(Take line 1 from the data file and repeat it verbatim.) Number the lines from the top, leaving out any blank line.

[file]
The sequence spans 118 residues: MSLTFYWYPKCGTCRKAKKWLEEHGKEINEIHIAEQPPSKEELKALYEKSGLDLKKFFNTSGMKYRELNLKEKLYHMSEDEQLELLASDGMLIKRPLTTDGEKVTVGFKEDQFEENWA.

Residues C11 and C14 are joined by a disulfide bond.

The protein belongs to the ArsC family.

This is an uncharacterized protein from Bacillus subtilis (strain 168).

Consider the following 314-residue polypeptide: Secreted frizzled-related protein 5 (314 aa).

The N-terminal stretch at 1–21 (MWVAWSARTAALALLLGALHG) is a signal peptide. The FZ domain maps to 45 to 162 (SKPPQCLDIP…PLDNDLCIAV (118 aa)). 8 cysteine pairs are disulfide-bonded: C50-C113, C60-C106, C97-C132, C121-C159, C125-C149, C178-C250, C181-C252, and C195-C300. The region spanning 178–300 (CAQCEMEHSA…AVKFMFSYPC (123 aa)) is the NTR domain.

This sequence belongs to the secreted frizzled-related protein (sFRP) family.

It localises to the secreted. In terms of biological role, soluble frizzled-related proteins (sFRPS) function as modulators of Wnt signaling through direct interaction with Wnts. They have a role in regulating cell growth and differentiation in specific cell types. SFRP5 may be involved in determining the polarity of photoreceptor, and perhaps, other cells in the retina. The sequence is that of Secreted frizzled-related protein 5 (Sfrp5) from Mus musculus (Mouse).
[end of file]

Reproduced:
The sequence spans 118 residues: MSLTFYWYPKCGTCRKAKKWLEEHGKEINEIHIAEQPPSKEELKALYEKSGLDLKKFFNTSGMKYRELNLKEKLYHMSEDEQLELLASDGMLIKRPLTTDGEKVTVGFKEDQFEENWA.